The best we can do is to do what we feel is right at the time. History will tell us what is right. Human nature may never change even when nature and our actions constantly changes how we live. There have always been rulers, pragmatists and idealists coming into power and I think it will always be that way.

  28. 33 deryck/trinidad
    May 15, 2009 at 17:10

    Many countries are deaf to world opinion simply because those countries leading the voice of world opinion have in their own right violated the same terms and conditions that the West seeks other countries to operate by. Why haven’t the Americans signed on to the International Criminal Court or placed themselves before the justice system for atrocities committed in Iraq,Afghanistan or countless countries?
    As far as I know there hasn’t been a great outcry of world opinion concerning Iraq and Afghanistan. Why? Because many countries depend on the American economy for their very existence hence their is a conflict of interest and these countries remain silent for fear of being victimised.
    Another important factor in world opinion is the power of the media which is dominated by the Americans and the British. So it is no surprise that media of this type will be blind to atrocities committed by their own countries as well as their allies because that is human nature.

  29. 34 deryck/trinidad
    May 15, 2009 at 17:13

    Indeed people all over the world are suffering but the world judges must first get things right in their own countries before pointing fingers. If this is done they will have a greater power to influence other nations because of superior moral authority.

  30. 35 Michel Norman
    May 15, 2009 at 17:16

    Did Britain listen to public opinion when it invaded Iraq in search of weapons of mass deception? Did Britain listen to world opinion when it tested its nuclear weapons in the 50s on pacific atolls – did Britain listen to Polish public opinion at the end of WW2 when after declaring war over the invasion of Poland it then abandoned Poland to Soviet occupation. No, it followed its own national interests, and World public opinion is very much each nation expressing its own national interest and expecting other countries to fall in line even if that goes against their national interest. Too much “political correctness” here.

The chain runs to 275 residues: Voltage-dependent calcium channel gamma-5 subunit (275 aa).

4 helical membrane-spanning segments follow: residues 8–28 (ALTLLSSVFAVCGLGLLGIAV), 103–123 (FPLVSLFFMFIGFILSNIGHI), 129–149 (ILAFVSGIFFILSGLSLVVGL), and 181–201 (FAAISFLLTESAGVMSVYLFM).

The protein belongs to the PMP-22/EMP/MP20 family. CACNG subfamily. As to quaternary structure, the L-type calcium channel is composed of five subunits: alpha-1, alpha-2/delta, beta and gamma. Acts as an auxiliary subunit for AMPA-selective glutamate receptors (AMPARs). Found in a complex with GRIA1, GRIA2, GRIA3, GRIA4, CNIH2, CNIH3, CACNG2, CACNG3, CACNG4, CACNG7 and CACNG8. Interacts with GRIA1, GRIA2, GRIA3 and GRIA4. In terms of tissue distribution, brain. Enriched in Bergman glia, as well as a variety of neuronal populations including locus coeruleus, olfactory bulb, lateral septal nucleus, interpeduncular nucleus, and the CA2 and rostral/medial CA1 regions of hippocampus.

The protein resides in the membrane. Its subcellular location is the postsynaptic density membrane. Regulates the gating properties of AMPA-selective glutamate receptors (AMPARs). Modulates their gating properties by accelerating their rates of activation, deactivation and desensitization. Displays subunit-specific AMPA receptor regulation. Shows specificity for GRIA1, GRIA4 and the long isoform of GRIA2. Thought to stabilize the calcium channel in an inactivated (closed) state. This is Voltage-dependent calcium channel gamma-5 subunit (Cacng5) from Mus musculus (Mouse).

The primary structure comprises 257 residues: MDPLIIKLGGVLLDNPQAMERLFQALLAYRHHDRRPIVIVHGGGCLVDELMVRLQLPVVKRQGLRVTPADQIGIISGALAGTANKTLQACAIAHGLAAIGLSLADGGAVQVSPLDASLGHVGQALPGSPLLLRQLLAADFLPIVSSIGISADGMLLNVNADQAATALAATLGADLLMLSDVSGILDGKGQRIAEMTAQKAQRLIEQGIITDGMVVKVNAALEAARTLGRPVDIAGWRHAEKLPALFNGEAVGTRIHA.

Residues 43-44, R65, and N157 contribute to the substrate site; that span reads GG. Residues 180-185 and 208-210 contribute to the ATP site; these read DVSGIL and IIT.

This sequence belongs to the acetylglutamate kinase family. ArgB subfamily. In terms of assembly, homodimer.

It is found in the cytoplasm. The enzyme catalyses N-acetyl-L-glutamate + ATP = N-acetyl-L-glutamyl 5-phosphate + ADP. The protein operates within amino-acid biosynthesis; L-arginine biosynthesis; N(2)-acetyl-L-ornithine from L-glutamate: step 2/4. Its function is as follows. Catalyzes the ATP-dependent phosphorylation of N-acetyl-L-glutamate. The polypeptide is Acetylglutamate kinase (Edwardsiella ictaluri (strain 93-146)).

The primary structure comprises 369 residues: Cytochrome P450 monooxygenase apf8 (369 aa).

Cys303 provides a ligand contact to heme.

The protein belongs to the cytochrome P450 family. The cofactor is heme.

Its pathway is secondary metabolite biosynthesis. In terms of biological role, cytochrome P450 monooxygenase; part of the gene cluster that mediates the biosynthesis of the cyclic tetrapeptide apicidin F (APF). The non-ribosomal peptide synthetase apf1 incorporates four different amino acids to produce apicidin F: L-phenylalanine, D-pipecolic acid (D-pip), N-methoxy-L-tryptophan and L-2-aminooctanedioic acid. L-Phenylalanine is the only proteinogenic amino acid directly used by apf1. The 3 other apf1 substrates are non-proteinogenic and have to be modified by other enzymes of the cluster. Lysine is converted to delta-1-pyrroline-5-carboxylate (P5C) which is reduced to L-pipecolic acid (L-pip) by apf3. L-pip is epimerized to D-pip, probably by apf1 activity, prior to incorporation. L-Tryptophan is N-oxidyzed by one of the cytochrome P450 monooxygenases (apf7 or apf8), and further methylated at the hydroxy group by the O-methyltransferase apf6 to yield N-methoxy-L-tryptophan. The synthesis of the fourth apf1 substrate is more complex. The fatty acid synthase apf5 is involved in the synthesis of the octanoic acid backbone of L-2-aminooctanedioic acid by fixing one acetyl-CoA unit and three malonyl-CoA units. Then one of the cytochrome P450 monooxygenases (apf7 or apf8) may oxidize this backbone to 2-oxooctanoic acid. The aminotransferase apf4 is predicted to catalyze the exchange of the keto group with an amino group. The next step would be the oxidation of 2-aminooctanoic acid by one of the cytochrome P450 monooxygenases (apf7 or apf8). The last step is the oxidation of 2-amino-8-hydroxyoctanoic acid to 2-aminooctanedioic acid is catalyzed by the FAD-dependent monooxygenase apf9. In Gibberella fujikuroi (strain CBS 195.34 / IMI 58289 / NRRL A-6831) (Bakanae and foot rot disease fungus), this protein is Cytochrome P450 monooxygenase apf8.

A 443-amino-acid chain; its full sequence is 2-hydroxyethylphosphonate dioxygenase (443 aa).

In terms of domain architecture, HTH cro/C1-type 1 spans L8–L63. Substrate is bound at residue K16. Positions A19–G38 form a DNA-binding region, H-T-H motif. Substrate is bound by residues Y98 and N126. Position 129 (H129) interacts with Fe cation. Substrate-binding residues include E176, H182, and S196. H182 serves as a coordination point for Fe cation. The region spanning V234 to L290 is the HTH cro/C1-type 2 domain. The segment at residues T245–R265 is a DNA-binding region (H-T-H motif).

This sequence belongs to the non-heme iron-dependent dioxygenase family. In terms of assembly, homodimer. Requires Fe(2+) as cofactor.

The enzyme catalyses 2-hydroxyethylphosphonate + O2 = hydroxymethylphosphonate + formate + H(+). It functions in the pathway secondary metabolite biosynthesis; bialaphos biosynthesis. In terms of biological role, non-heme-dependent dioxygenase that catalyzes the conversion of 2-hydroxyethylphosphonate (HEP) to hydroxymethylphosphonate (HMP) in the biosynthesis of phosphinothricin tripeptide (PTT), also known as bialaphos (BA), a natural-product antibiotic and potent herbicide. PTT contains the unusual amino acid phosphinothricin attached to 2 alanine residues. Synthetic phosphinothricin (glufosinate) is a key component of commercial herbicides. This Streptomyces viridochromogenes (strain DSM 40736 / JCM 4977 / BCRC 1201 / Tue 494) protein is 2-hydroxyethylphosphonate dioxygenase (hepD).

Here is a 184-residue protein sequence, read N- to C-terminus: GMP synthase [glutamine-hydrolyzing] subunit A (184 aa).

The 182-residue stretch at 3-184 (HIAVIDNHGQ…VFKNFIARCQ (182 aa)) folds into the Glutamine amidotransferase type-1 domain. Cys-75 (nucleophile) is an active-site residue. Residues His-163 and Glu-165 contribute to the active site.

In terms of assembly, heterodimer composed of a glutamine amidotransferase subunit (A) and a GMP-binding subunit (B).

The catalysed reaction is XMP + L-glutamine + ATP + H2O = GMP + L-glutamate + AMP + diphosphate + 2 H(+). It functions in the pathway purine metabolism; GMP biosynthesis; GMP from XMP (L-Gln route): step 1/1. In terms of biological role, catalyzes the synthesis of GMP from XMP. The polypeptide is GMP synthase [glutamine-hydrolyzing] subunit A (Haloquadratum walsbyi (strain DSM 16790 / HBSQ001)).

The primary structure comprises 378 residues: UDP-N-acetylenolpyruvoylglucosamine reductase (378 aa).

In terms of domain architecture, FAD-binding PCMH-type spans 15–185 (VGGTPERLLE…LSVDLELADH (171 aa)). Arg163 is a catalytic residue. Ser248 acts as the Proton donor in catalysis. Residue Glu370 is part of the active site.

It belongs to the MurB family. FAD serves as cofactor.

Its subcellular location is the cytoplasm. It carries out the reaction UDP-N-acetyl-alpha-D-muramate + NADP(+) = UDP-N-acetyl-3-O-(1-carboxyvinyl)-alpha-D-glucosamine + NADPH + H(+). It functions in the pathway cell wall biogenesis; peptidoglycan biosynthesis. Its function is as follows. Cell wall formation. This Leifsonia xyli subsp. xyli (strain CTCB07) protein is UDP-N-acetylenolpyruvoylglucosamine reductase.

31. May 15, 2009 at 17:21

    is it that opinion is disregarded or that the outward opinion doesnt fit into the context of the country?

  32. 37 Paris
    May 15, 2009 at 17:28

    Yes, some countries are definately deaf to world opinion; though I wouldnt count Iran amongst their number.

  33. 38 viola
    May 15, 2009 at 17:34

    I think countries only worry about world opinion if world opinion results in world action against them. Otherwise, their only interest is in the propaganda value and resulting material benefit to them that a positive world opinion of them provides.

    Canada

  34. 39 Freddie
    May 15, 2009 at 17:41

    The issue here is sovereignity, countries are believed to act in their nationals’ interests at all times (albeit some have have been tyrannical, including USA & UK). Deaf they are, they do litsen, but also take precedence to what the so-called west do in their areas of interest and influence. Take the case of USA in Afghanistan and Iraq, Last week US occupation forces bombed and killed ‘innocent women & children in north-east of Afghanstan. The USA at the UN has condemned the Sri Lanka army for killing Tamils in the current campaign.

    how then does one distinguish between being deaf and insolent?

  35. 40 Michel Norman
    May 15, 2009 at 17:42